Well, the leftist from Hollywood made divorce respectable when he was sworn into office on Jan 20, 1981. Remember, he divorced Jane Wyman at age 38.

Jane Wyman wanted the divorce, Ronald Reagan didn't. But don't let the facts get in the way of your political agenda.

How about a simple explanation: divorce_rate = f(net_worth)?

Maybe its a function of the rate the Federal debt burden is increasing, which reversed direction and has increased steadily since 1980 except for periods when asset bubbles generated Federal tax revenues from taxes on phantom capital gains (which only conservatives believe can actually be real - in the natural world, capital assets of all stripes always depreciate in value and only scarcity explains higher prices.)

Seems obvious that women in the past stayed with some real bums now economic changes and the welfare state have given them more of an out.

Empirically, the data more strongly support the argument that divorce rate =f(wife's income/husband's income) where a low input ratio implies a low divorce rate, a high input ratio implies a high divorce rate, and there is a strong discontinuity between couples with the ratio of less than 0.5 and those with the ratio of more than 0.5.

The class differences are largely a product of the highly non-intuitive fact that the ratio is much lower on average for upper middle class married couples with children than it is for working class married couples with children. This flows mostly from (1) assortive marriage,(2) a much larger income penalty for upper middle class women who take time off to have kids than for working class women who have kids (and often can't take time off which wouldn't impact their earnings if they did), (3) stagnant economic prospects with high unemployment rates for working class men relative to surging economic prospects with low unemployment rates for upper middle class men, and (4) birth control reducing periods when parents have young children.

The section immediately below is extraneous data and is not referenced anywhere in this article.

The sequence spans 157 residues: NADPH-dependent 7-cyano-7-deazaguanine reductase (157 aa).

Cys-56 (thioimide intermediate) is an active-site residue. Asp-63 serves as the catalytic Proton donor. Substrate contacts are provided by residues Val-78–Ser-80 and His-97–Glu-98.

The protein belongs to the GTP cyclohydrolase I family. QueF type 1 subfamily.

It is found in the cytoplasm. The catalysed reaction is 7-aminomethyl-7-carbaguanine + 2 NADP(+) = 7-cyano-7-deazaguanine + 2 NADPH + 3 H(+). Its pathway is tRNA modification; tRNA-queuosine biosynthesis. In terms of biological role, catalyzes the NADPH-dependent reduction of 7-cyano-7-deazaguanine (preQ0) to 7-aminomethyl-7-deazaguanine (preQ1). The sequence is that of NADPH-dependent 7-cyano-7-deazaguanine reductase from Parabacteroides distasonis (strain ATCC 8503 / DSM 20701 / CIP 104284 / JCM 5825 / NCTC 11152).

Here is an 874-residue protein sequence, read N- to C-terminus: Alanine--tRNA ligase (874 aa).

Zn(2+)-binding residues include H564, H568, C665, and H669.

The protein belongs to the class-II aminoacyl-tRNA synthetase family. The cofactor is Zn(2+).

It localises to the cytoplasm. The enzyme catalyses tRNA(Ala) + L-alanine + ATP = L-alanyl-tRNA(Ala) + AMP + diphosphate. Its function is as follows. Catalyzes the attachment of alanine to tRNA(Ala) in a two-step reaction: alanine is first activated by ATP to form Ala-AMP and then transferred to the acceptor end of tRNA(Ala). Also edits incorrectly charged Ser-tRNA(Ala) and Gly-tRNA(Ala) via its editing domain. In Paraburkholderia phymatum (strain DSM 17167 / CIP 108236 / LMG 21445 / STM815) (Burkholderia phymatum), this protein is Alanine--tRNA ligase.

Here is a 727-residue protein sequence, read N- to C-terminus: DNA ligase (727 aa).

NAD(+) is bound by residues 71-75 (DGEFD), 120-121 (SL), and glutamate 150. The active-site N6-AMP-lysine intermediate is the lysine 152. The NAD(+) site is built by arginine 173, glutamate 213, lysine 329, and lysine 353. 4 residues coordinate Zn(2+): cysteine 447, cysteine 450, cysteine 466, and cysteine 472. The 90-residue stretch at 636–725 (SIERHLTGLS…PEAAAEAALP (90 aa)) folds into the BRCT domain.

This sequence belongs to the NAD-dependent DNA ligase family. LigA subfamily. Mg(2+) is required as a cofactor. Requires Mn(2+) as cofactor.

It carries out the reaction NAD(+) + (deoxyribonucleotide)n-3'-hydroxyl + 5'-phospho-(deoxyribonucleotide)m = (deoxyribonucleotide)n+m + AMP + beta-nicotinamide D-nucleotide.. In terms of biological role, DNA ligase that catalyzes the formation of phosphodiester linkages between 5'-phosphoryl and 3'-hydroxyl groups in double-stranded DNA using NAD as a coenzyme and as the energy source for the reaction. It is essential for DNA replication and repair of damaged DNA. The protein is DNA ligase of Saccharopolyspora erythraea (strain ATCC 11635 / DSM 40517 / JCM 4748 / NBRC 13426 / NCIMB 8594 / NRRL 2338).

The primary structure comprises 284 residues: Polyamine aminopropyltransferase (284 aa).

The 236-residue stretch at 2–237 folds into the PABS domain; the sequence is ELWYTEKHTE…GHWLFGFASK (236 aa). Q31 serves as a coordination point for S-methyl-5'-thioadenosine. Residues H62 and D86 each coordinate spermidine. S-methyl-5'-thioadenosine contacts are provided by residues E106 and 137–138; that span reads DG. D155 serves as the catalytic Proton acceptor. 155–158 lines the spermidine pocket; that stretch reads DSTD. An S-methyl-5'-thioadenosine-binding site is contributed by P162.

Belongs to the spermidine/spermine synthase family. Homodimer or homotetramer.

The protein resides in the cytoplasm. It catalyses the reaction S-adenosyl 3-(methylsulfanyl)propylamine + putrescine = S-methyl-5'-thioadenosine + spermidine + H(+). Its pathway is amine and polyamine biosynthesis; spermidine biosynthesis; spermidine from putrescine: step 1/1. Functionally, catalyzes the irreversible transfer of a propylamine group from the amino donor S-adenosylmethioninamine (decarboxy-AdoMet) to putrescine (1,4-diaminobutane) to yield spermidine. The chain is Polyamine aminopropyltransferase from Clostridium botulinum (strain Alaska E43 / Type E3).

Choices of cohabitation rather than marriage (with high instability) and higher divorce rates of couples that do get married, are highly correlated with each other. Also, likelihood of staying in a marriage is pretty indiscriminate. Good marriages and bad marriages alike stay together in cases of economic dependency and don't in cases of economic independence.

That's what happens when extramarital fun leads to public apologies and getting kicked out of office. Stop meddling in other people's bedroom affairs, the divorce rate will be down in no time.

Reagan was the first president to ever be divorced. And he divorced at age 38.

Republican presidential candidate John McCain has divorced how many times since he turned 35... As far as I know he's never apologized.

The Clintons are still married three decades after age 35.

Ah yes, the intern solution.

Yes, the Clintons are still legally married but they haven't lived together in about ten years and very rarely see each other.

Who is Hillary sleeping with? When that 3 AM call comes to the White House in 2017, who else will it wake up besides President H. Clinton?